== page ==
If you’re first getting started with a split rein, you can knot the two ends together, but this is just for casual riding. Knots in eventing are not very professional. 

Split reins connect to the bridle (headgear) on each side of the horse. They cross one another at the centre, leading the two reins across the shoulders and up to the rider’s hands. 

You may benefit from using split reins when training or leading new horses. The loose fit is the perfect starting point for ponies

Draw reins

We will mention draw reins, but please note they are not meant for beginner riders and should only be used by experienced equestrians who know how to use them properly. 

Draw reins can help teach a horse how to keep its back rounded and head down. They work with a single pulley system attaching directly to the bit ring. The draw reins then allow the rider to push the head into the correct position. 

A big heads up, draw reins are merely a tool; you can’t use them as regular reins. Their intended purpose is to aid in horse training, not cause discomfort. 

Forcing the horse into position is a BIG NO! You should always let the horse get comfortable to the reins to make their experience positive. You must never force your horse’s head unless you are a trained professional that knows how to do this safely.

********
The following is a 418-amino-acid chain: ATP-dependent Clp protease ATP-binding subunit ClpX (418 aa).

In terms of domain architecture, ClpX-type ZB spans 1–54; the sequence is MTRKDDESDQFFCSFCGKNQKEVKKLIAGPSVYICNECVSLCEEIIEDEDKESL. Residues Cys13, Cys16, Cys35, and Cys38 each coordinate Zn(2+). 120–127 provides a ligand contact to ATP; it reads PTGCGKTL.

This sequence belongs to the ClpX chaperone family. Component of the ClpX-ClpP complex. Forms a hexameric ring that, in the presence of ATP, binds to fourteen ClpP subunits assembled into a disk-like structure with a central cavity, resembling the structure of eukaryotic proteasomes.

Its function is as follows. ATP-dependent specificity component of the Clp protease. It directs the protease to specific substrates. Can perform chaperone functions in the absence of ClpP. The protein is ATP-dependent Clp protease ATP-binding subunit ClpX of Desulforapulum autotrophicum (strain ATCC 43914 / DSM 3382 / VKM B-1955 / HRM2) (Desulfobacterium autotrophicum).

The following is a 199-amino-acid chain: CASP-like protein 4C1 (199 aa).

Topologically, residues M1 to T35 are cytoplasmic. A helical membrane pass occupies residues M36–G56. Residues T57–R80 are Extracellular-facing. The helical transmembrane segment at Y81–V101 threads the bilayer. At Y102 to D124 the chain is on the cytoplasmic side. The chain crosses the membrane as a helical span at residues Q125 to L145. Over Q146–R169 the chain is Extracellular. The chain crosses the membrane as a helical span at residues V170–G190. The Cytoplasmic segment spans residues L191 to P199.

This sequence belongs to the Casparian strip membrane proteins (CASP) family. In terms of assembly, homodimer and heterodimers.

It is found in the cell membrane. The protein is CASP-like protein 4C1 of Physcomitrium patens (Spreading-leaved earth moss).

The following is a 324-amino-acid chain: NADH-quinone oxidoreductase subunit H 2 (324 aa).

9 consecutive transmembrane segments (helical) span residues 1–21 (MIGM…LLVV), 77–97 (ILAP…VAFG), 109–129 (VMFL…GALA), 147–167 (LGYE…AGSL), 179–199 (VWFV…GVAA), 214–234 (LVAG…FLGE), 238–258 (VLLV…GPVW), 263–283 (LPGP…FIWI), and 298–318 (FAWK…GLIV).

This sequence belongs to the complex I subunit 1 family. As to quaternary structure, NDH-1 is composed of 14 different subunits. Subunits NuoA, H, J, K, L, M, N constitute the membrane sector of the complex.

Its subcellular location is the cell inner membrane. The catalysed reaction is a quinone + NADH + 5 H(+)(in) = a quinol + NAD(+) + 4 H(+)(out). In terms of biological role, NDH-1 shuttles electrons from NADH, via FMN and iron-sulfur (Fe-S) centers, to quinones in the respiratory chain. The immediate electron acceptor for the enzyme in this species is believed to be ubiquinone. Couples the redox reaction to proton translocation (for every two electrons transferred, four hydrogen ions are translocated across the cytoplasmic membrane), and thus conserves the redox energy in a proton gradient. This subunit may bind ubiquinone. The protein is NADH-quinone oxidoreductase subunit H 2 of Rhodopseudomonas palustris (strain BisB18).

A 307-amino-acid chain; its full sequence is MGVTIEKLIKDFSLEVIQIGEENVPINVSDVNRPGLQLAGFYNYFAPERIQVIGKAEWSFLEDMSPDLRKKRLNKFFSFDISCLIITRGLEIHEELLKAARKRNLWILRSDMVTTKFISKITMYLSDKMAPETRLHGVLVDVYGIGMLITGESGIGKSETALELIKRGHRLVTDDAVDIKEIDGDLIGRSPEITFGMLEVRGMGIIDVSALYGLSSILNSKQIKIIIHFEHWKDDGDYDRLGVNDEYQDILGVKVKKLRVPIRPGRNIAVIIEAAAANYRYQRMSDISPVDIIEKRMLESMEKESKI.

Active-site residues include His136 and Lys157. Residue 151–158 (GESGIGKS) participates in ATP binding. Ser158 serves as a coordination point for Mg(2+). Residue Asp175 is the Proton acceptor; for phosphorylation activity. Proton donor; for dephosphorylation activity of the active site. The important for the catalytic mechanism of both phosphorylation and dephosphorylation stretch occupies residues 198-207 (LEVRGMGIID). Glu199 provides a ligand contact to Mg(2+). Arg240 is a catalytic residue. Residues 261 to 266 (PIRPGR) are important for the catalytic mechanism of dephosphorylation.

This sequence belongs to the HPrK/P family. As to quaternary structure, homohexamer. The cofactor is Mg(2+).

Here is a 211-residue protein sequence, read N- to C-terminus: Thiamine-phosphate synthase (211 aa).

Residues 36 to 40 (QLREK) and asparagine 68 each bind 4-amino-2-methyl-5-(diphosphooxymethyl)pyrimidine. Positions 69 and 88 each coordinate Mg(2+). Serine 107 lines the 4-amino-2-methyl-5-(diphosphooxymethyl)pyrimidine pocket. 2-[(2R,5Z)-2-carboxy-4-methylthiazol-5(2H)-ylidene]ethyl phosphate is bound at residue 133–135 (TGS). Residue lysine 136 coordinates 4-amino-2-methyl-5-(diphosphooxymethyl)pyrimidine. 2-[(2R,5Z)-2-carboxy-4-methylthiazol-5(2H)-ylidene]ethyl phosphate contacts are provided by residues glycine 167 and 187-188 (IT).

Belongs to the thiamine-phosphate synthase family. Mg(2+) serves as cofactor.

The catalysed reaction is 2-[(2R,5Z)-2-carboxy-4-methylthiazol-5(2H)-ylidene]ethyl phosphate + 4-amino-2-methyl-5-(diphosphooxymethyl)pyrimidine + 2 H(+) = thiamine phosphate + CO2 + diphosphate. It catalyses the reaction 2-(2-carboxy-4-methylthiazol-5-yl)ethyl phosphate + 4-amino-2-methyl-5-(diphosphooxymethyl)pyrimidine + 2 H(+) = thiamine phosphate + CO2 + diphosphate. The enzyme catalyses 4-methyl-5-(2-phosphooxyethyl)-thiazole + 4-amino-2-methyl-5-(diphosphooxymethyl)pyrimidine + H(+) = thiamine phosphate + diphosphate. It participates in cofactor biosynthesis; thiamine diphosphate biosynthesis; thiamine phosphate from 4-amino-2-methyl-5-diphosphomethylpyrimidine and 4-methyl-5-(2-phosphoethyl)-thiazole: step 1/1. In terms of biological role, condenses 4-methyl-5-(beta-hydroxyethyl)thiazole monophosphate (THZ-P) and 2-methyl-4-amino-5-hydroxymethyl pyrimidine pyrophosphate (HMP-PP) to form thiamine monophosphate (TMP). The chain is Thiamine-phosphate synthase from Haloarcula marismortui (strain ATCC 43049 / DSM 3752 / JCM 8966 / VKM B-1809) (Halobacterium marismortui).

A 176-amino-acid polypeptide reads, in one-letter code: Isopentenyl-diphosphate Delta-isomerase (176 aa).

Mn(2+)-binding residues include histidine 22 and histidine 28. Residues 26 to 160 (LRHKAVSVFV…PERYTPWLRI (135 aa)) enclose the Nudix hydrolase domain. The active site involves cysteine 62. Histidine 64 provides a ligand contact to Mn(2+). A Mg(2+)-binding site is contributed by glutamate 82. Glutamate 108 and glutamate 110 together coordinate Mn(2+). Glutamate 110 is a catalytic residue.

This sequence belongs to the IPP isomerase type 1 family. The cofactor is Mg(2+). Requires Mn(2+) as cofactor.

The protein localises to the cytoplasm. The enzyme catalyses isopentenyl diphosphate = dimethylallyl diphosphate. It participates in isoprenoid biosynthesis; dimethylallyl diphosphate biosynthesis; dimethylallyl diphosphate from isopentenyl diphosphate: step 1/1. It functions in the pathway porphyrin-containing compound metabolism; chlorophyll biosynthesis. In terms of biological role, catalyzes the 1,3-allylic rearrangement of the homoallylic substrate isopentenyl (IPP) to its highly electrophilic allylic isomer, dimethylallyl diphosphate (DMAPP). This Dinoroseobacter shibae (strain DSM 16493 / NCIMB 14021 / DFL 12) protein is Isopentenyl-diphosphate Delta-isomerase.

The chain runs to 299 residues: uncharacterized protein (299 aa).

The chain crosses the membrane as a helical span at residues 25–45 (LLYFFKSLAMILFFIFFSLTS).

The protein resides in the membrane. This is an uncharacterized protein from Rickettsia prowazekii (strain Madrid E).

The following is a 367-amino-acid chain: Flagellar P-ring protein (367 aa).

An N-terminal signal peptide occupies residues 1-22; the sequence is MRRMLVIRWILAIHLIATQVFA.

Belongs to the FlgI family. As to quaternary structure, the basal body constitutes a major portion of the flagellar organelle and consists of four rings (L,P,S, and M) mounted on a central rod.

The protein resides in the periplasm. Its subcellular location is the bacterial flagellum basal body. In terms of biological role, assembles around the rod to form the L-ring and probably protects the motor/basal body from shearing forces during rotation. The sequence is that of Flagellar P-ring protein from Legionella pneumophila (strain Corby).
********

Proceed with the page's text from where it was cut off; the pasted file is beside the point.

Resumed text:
The placement and use of draw reins vary between English and Western riding, but whichever it is, using draw reins shouldn’t be taken lightly. Generally, draw reins are used when other training methods have not worked. 

Some riders use draw reins alongside regular reins, only utilising the draw reins when absolutely necessary. The setup can get quite complicated, and you need to know which parts of the reins to hold at what time.


How long should reins be?

Reins come in various lengths, mostly 48”, 54” and 60”. Most horses use 54” reins and are comfortable at this length. Pony reins are generally about 48”. If you’ve got a massive breed like a Clydesdale, the 60” is your best bet for comfort and communication. 

What happens if the reins are too long? 

Having the correct rein length may prevent the reins from hanging or dragging on the ground. This leaves the horse in danger of tripping. Long reins may also get caught on stirrups which is dangerous to the rider. Split reins are often quite long, so a closed rein is better for high-speed western riding when the horse needs free rein.

Which type of reins are typically used for beginner riders?

Most first-comers to horse riding feel more comfortable using the closed rein (loop) because it is easy to hold onto and doesn’t risk dropping one side of the reins. It takes time to get used to riding, so selecting the right reins for a beginner is an important consideration.